original piano transcription of Wolfgang Amadeus Mozart’s Canon “Lacrimoso son io” in A minor KV 555
composition date: 1788 (September 2)
transcription date: 2012 (April 30)
complete piano transcription (piano solo arrangement) of the single movement
YouTube channel (embedded links below)
Starting with the three canons KV 555, 554, 553 I eventually transcribed all the complete Canons by Mozart. I had already done the KV 89 before but I still hadn’t considered at the time to do all the others as well.
In case you don’t know, the basic principle in a Canon is to work with only a melody line / theme and repeat it across multiple voices, shifted in time. In this piece for example there are four voices. The theme is started by the first voice, followed by the second voice 4 bars later, then the third voice which starts 4 more bars later, and finally the fourth voice even 4 more bars later. Now starting where all voices are at work, begins a “repeat”: in fact what follows could be repeated endlessly as there is no definite “ending” in the original.
The number of voices varies from piece to piece: in Mozart the minimum is 2 voices, with a maximum of 12(!) voices.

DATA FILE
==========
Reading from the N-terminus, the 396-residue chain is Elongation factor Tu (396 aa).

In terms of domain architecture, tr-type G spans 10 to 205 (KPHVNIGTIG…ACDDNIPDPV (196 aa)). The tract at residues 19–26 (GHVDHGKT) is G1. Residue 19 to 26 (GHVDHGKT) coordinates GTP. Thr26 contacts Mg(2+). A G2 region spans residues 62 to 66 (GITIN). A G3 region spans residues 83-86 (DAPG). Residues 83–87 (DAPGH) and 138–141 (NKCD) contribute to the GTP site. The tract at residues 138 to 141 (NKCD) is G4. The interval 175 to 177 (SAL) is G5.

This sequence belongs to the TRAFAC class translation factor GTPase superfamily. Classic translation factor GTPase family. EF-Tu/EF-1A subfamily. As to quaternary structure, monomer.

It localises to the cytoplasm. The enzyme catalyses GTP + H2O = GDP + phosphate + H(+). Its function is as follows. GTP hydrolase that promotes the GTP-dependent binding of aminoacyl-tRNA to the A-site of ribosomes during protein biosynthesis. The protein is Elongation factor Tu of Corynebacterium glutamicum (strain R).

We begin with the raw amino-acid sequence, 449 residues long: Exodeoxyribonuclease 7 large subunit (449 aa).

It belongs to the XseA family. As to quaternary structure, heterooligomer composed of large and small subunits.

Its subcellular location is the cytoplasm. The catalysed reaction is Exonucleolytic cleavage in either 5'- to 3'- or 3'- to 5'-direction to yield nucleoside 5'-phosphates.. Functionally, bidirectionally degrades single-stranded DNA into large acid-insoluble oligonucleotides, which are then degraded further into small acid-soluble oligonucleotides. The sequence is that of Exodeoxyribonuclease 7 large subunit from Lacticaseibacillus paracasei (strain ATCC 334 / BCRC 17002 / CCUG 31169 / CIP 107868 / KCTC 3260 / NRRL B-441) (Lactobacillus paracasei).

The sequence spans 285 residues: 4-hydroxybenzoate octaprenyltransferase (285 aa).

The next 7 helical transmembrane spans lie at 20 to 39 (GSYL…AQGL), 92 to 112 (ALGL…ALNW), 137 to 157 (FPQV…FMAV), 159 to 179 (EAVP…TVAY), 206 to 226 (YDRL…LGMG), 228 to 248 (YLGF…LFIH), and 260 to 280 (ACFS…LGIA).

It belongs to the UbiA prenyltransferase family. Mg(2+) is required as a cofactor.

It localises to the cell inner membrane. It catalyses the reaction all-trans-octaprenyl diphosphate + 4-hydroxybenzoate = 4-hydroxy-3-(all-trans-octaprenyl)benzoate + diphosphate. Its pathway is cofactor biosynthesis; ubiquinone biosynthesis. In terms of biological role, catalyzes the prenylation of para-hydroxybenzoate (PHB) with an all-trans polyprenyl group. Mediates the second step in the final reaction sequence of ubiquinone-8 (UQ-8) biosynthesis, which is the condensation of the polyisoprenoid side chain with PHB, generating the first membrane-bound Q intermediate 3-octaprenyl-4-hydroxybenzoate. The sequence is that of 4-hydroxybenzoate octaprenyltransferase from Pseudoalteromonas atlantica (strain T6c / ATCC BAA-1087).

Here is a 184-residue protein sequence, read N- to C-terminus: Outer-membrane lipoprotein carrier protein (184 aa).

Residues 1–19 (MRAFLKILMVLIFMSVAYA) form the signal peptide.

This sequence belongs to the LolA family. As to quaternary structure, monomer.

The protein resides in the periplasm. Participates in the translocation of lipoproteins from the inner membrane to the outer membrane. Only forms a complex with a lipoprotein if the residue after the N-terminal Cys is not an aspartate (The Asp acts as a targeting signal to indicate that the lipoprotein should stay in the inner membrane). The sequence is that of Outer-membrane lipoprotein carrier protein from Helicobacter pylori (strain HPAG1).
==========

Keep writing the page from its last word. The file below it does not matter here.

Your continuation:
All voices play the exact same theme, at the same pitch, and at a certain point you don’t know anymore who’s playing what: the same melody works both as main line and accompaniment of itself.
To transcribe that for the piano I couldn’t simply splatter all voices together at the same pitch as in the original: that wouldn’t be pianistic at all, it would sound incomplete and sketchy – possibly even spooky. So I tried this: I transposed the second and fourth voice one octave below, assigning them to the left hand, while the first and third stayed at their original pitch, for the right. I never changed the moment when the voices start. With this simple trick, I achieved a more pianistic distribution of the notes between the hands. It’s not the only solution possibile: the same trick can be used in various ways. In fact I applied it more or less in all the other canons, in various flavors.
Another task I had to do for every canon was to choose a cut-off point and compose an ending, since there isn’t any ending in the original. I also chose freely across the various canons how much times to play the repeat part and also if / how to variate the repeats.
I didn’t transcribe the Canons that are known for sure today to be “not by Mozart”, although they are present in the Kochel catalog.
Mozart used various languages and text sources for his Canons, sometimes writing the text himself. The content ranges from serious, even religious, to comical and raunchy. In this case the text is in Italian and it says “Lacrimoso son io / perduto ho l’idol mio”, which roughly translates to “I’m full of tears, I’ve lost my beloved”. This is poetic / operatic / courtly Italian, no one today would use “lacrimoso” to mean “sad” nor “idolo” to refer to one’s beloved. I bet you thought “idol” referred to a singing and dancing schoolgirl, didn’t you? 🙂